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Class/Consciousness: Education in the Soviet Union from Joint Publications Research Service (JPRS) Reports, 1957-1995

Posted on 10/02/2017

Just in time for the new school year, we’re taking a look at education in the former Soviet Union during the 1960s. We have two volumes of curriculum material for a correspondence course on Marxism-Leninism, an in-depth examination of the Soviet education system, and for extra credit, a serious study on sleep learning.

Contemporary International Communist, Workers, and National-Liberation Movement

Vol. I by Z.A. Zamyslova. Moscow, 1963

Vol. II by V.V. Aleksandrov, O.I. Bershadskaya, I.F. Gorin, and Z.A. Zamyslova. Moscow, 1965

Want to broaden your world view but too busy to take that graduate seminar on socialism? Then this two-volume correspondence course, “The Modern International Communist Worker and National-Liberation Movement” was made for you.

Before discounting this material in light of the collapse of the Soviet Union, bear in mind that there is value to be had in a socialist critique of capitalism despite that particular outcome. Utopian projects are not unknown in the West, and millions of Russians were not delusional in their adherence to socialism. They were rather courageous, and endured a great deal of political trial and error at a tremendous personal cost.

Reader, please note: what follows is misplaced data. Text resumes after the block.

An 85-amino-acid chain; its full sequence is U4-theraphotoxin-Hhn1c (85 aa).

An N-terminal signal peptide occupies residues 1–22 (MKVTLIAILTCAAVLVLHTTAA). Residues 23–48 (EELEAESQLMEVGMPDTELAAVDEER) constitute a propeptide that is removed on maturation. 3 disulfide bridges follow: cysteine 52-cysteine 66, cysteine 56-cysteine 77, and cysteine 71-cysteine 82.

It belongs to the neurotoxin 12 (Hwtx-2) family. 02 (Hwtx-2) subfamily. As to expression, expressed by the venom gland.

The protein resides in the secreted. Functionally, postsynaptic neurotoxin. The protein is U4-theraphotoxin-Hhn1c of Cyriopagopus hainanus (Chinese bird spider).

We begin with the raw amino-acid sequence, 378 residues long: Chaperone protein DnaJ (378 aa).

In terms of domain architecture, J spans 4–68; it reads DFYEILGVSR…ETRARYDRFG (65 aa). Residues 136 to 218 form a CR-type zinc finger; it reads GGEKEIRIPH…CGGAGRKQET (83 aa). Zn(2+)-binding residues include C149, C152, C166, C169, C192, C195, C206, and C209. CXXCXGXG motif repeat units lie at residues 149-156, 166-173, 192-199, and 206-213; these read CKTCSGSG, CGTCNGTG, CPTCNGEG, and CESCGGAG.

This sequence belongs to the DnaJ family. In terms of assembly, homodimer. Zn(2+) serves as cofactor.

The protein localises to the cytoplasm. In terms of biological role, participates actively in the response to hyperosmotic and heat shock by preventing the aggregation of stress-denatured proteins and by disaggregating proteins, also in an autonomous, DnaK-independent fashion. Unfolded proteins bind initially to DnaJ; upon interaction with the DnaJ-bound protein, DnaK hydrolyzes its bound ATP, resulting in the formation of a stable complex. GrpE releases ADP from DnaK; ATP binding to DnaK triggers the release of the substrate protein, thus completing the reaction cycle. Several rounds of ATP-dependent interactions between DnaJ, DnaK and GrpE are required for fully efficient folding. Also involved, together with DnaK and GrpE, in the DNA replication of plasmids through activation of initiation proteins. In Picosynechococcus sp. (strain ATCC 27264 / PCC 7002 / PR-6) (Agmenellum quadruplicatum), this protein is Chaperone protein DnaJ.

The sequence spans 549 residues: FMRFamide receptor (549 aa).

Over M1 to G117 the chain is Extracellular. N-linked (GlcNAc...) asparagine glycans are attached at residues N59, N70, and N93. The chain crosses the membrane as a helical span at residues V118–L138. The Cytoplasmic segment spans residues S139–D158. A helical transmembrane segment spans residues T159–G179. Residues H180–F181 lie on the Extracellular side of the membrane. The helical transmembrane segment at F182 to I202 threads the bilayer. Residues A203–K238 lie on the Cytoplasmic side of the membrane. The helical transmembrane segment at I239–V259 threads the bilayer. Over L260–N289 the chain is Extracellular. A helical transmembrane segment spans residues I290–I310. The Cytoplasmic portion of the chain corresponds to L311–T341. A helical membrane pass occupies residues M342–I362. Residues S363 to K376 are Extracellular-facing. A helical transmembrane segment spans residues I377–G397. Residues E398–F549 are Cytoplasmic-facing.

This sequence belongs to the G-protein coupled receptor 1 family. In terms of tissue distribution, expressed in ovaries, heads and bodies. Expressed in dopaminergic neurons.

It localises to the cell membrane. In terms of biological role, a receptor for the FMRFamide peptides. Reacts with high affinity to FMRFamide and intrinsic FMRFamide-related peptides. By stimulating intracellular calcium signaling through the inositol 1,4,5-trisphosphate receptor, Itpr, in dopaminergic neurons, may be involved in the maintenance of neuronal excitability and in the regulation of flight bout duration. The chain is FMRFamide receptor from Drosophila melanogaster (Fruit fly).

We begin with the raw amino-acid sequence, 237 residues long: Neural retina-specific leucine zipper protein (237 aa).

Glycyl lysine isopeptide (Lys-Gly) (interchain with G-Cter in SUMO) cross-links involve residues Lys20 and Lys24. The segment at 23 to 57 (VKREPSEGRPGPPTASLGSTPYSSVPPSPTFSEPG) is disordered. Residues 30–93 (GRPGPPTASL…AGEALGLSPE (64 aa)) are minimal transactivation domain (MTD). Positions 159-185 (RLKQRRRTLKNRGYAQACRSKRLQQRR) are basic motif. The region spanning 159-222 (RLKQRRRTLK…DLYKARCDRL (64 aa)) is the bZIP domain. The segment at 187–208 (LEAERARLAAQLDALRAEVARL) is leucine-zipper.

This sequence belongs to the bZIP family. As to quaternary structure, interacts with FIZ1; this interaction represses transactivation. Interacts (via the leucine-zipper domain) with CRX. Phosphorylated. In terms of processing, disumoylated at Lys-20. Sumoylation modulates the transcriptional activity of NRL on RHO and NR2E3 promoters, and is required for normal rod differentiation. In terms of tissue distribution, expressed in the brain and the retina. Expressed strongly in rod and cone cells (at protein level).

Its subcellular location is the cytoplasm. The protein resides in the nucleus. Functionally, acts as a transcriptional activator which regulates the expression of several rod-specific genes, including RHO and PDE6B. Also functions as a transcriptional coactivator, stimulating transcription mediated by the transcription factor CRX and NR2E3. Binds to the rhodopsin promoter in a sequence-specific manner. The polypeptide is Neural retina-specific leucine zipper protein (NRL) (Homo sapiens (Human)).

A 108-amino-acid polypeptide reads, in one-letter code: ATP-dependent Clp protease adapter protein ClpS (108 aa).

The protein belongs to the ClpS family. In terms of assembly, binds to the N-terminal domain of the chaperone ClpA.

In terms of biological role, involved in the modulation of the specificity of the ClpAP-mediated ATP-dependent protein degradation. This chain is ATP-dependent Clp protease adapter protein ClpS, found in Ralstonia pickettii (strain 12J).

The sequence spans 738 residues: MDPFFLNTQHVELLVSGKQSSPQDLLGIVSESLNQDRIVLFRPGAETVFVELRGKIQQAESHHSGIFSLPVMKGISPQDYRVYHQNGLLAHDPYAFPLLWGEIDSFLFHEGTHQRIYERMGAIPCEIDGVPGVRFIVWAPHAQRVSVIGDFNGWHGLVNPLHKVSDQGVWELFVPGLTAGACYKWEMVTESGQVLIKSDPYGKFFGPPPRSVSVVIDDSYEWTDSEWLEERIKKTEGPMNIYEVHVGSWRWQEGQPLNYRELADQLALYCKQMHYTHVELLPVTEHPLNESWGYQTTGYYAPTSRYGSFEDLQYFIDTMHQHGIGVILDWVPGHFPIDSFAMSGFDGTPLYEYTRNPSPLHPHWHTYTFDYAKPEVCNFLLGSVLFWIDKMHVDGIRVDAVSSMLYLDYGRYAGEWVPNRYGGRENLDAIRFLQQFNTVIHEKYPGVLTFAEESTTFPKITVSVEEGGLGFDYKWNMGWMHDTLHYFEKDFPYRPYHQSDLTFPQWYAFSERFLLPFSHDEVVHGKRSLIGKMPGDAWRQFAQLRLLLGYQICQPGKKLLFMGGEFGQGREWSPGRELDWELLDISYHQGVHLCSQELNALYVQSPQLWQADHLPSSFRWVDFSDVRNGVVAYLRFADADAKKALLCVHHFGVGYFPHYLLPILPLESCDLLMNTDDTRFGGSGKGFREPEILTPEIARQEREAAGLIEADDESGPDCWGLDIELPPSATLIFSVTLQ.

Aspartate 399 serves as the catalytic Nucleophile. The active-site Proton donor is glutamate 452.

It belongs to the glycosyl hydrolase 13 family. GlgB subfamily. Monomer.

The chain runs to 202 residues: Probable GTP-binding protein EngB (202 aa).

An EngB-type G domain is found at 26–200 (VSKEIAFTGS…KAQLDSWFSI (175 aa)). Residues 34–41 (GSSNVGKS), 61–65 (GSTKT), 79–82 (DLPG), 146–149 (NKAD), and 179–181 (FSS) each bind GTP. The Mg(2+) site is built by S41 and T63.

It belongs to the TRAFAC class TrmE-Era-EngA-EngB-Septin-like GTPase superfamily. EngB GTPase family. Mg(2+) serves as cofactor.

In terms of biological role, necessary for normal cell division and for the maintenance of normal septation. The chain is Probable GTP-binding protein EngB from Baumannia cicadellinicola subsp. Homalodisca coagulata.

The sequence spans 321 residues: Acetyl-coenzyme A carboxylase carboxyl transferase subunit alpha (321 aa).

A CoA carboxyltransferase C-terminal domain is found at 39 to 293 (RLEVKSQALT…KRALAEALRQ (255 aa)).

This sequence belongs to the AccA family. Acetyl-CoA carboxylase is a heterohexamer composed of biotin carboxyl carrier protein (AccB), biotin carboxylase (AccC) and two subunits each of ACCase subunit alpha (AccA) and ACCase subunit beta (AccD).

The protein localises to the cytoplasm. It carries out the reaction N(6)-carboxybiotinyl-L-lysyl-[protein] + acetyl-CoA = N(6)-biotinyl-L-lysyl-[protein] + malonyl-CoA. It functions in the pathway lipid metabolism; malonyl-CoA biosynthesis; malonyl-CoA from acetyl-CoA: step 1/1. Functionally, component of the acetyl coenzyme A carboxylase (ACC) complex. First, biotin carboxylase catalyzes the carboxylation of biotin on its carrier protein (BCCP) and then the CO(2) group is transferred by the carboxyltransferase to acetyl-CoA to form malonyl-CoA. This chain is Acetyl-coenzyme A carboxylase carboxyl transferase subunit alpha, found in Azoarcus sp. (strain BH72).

Workers in the West have benefited greatly from the labor movement in such matters as the eight-hour workday and laws prohibiting child labor. Just as learning a second language will improve one’s native language skills, an understanding of socialism will make the reader a better citizen in a democracy.

Much of the content of these volumes is historical rather than theoretical, so it’s a relatively easy read. The first volume covers socialism in the Soviet Union from 1917-1939, while the second volume covers 1939-1963 from a more international perspective.

The Administration of Public Education

By Galina Aleksandrovna Dorokhova. Moscow, 1965

Despite differences in the socio-economic structure of their country, the Russians confronted the same challenges and aspirations for the education of their children as we have in the West. This report examines the administrative side of Soviet education. Anyone who has served on a school board or struggled to understand education policy will encounter similar issues here.

Information Input and Fixation in the Human Memory during Natural Sleep

By Leonid Andreyevich Bliznichenko. Kiev, 1966

Wouldn’t it have been nice if you could actually have slept through those all-nighters you pulled in college, and still aced your coursework? This report makes the clinical case for sleep learning—hypnopedia. The author cites not only his native research but studies by the military and in other countries as well. The method was described as helpful in the acquisition of language skills, facility with telegraph key codes, and for general improvements in cognitive function.

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For more information about Joint Publications Research Service (JPRS) Reports, 1957-1994, or to request a trial for your institution, please contact

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